Outgoing ANC treasurer-general Zweli Mkhize bidding farewell to some members of the business community after his speech at the breakfast hosted by the Progressive Business Forum on Saturday in Nasrec, Johannesburg. Picture: Siphelele Dludla/ANA

Johannesburg - Outgoing treasurer-general of the African National Congress (ANC), Zweli Mkhize, went on a charm offensive against the business community on Saturday, reassuring them that change and transformation in the ANC leadership did not necessarily mean change of policy, this as the South African ruling party meets to elect a new leadership for the next five years.

Speaking at the first of a series of breakfast meetings hosted by the Progressive Business Forum at Nasrec in Johannesburg on Saturday morning, Mkhize urged business to play its part in tackling the country's most pertinent issues, while saying that the ANC would also discuss how to stimulate the economy. 

"Despite the fact that there will be an election for new leadership, there will be a lot of issues that we will be discussing and dealing with. Among the most immediate issues, this conference should be looking at ways to stimulate the economy to grow fast and tackle unemployment. This issue is important because the fact that unemployment is at 28 percent is worrying," Mkhize said. 

"We want you to know that there is ANC before conference, there is ANC during conference, and there will be ANC after conference. This is how we deal with it, change and continuity. The leadership we elect must inspire confidence. Whoever emerges will be an ANC leader and will take the country forward."

Investec chief executive Richard Wainwright said that the government's immediate task was to deal with corruption and fix corporate governance issues at state-owned companies (SOCs), especially at the power utility Eskom.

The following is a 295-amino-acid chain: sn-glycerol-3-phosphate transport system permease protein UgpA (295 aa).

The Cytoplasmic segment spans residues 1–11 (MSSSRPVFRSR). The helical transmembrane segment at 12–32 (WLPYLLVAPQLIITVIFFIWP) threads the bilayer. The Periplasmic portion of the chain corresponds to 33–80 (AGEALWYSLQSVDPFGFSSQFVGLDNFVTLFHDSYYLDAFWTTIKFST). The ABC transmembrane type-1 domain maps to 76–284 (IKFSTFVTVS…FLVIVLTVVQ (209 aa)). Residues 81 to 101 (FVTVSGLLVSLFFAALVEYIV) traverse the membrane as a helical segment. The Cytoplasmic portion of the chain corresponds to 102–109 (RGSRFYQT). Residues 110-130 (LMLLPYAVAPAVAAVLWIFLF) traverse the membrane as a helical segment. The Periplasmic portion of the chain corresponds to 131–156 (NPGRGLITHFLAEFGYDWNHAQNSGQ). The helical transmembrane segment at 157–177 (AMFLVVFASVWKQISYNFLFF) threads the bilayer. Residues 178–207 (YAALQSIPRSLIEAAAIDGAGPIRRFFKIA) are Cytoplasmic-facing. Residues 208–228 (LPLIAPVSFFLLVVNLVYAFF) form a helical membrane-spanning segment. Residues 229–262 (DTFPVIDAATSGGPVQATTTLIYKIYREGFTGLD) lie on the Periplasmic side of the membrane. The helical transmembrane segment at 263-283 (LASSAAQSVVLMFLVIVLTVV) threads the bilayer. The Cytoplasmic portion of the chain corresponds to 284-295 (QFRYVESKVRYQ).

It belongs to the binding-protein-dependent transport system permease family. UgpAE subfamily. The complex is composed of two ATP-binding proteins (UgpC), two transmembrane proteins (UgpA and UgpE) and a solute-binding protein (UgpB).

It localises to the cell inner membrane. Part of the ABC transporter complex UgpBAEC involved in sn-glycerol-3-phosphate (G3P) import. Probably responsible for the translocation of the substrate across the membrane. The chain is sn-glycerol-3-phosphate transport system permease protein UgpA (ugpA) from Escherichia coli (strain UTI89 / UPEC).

Wainwright urged government to appoint suitably qualified and capable candidates to lead SOCs, saying that the country would see more investment if things changed for the better.

"The most urgent task at hand is to fix Eskom because Eskom is the most systematic risk to the country. With more than R53 billion in debt, Eskom defaulting is the biggest risk to the economy. If that happens, it will literally be lights out for South Africa. The changes at Eskom are not satisfactory. We need a more concerted effort to pull back from a fiscal cliff," Wainwright said.

"We are at a critical juncture as a country. South Africa has an enormous potential, yet we are fast becoming known for political or corporate failures. Business is not the enemy and it's vital that there is a conducive environment for business to thrive. Business, labour and government must address these issues together."

The hotly-contested ANC 54th national conference will see the party electing new national office bearers, including a new president and other top five officials, on Sunday.